Oral contraceptives and rheumatoid arthritis: results from a primary care-based incident case-control study

Semin Arthritis Rheum. 1997 Jun;26(6):817-23. doi: 10.1016/s0049-0172(97)80025-x.


Objective: The possibility that oral contraceptives offer a protective effect against the development of rheumatoid arthritis is still contentious. Of the 17 studies investigating this association, 11 have found a protective effect, and 6 have not. These differences are probably attributable to either selection or information biases in a subset of studies, although the exact reason is unknown. To overcome the methodological problems inherent in the design of previous studies, we have conducted a population-based case-control study.

Methods: Women who were incident cases of inflammatory polyarthritis, defined as swelling of at least two joint areas lasting at least 4 weeks, were recruited directly from primary care and compared with age-matched women from the same population.

Results: Cases and controls reported a similar level of "ever use" of oral contraceptives, adjusted odds ratio = 0.88 (95% confidence interval, 0.47, 1.64). The cases were, however, less likely to report using oral contraceptives at the time of onset, adjusted odds ratio = 0.22 (95% confidence interval, 0.06, 0.85). Similar results were observed for cases who satisfied the criteria for rheumatoid arthritis and cases who did not.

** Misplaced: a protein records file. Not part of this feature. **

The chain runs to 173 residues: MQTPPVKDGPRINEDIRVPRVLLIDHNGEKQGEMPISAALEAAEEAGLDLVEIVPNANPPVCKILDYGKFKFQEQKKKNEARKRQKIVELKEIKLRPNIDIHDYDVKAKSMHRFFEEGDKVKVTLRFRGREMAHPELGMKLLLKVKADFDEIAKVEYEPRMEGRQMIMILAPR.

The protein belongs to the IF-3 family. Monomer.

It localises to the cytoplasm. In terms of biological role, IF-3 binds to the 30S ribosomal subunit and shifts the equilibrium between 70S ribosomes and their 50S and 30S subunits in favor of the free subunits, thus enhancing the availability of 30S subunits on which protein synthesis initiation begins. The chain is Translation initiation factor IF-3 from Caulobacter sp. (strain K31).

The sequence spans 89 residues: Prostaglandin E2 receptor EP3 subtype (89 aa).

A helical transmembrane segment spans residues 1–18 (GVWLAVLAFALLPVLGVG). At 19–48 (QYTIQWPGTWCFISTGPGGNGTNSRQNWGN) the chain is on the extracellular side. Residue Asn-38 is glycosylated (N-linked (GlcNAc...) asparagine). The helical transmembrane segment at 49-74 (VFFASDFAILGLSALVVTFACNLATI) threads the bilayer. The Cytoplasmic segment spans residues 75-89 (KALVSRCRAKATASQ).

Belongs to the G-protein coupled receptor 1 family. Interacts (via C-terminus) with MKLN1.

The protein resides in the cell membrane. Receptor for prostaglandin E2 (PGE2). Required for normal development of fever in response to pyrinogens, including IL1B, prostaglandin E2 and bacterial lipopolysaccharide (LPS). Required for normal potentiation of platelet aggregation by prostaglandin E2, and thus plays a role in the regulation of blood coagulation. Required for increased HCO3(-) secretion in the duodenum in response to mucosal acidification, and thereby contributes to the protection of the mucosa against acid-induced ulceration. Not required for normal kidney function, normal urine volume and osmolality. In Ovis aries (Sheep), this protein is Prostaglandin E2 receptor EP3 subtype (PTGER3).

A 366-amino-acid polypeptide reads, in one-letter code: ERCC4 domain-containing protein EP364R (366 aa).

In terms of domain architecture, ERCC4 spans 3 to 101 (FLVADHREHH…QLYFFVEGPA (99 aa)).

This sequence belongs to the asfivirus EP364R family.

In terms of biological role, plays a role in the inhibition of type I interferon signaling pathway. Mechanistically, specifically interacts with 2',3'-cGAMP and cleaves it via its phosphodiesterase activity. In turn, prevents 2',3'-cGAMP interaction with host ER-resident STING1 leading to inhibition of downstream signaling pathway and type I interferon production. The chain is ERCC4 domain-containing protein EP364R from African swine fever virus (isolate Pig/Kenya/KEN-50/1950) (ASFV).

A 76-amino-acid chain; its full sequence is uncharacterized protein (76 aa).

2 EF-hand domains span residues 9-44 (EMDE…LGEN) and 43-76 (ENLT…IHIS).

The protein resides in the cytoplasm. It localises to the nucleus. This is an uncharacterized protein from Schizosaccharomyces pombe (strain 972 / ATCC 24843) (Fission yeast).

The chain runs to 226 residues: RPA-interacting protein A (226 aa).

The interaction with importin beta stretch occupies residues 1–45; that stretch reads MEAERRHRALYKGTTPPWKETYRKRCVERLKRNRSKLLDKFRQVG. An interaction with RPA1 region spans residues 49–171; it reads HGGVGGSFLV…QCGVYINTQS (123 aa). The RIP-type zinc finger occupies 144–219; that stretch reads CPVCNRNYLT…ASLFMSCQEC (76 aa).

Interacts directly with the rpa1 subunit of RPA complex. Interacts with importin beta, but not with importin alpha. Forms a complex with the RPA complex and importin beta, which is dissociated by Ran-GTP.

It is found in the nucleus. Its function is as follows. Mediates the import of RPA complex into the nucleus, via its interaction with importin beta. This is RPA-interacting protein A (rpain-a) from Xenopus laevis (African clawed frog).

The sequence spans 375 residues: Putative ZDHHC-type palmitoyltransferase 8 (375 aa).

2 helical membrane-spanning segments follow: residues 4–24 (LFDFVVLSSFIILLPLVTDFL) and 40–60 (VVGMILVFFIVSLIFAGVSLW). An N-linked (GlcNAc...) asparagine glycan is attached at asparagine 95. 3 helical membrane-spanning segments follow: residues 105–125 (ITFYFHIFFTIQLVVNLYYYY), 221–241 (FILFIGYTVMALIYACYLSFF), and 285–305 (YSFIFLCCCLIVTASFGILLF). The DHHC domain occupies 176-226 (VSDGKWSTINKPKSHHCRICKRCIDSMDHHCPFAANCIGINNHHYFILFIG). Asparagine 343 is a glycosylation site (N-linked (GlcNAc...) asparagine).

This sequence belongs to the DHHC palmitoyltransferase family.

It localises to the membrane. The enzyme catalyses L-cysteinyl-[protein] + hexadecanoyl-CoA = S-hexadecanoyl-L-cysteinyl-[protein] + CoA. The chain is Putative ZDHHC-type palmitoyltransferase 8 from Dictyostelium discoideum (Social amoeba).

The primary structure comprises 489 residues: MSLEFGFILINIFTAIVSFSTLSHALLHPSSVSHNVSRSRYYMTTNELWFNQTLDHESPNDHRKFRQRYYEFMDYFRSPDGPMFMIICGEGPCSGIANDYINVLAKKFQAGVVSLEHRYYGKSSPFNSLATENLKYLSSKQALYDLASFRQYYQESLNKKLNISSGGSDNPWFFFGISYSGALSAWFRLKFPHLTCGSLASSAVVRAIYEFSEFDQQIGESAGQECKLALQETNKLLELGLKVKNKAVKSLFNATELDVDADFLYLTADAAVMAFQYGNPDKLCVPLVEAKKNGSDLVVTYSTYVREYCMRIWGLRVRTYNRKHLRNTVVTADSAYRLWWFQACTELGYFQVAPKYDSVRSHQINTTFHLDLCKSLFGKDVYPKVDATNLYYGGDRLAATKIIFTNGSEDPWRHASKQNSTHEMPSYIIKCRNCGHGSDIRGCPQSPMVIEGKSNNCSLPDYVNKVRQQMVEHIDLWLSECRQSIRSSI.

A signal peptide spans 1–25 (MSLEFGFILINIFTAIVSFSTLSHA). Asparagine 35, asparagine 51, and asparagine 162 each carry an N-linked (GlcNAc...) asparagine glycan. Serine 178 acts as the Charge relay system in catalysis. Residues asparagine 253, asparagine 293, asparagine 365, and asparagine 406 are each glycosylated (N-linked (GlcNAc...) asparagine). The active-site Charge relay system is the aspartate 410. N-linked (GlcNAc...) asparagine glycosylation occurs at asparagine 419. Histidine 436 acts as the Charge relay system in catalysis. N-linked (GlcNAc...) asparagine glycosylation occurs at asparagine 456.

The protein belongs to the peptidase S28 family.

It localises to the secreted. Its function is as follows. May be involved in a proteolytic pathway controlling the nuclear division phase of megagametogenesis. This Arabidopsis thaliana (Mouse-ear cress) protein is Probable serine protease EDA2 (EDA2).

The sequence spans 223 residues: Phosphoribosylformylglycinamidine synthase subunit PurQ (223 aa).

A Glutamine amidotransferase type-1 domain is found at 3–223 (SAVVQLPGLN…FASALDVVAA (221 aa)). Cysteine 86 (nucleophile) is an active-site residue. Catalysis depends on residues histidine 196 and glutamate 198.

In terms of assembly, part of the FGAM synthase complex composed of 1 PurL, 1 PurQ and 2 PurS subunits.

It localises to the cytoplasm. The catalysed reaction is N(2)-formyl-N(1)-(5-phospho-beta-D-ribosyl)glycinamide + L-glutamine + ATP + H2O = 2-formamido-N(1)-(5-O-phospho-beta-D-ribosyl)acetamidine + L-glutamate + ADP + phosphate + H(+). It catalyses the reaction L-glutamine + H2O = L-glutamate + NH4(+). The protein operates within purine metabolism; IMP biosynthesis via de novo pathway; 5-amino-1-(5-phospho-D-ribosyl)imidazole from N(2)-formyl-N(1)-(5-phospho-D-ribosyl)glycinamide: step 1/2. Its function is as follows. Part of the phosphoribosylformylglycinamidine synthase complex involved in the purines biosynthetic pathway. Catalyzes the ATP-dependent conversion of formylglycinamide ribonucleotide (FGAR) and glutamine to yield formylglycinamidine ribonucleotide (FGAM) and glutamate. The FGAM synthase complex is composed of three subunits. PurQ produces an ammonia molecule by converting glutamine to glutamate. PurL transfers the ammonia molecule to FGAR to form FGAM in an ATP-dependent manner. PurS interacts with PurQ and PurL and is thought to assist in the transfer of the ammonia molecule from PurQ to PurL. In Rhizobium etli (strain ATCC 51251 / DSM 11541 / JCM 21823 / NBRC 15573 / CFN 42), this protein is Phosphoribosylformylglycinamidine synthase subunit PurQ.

Conclusion: These results indicate that only current oral contraceptive use protects against the development of inflammatory polyarthritis.

Publication types

  • Research Support, Non-U.S. Gov't
  • Review

MeSH terms

  • Adult
  • Aged
  • Arthritis, Rheumatoid / epidemiology
  • Arthritis, Rheumatoid / prevention & control*
  • Case-Control Studies
  • Contraceptives, Oral / therapeutic use*
  • Female
  • Humans
  • Middle Aged
  • Primary Health Care
  • Surveys and Questionnaires
  • United Kingdom / epidemiology


  • Contraceptives, Oral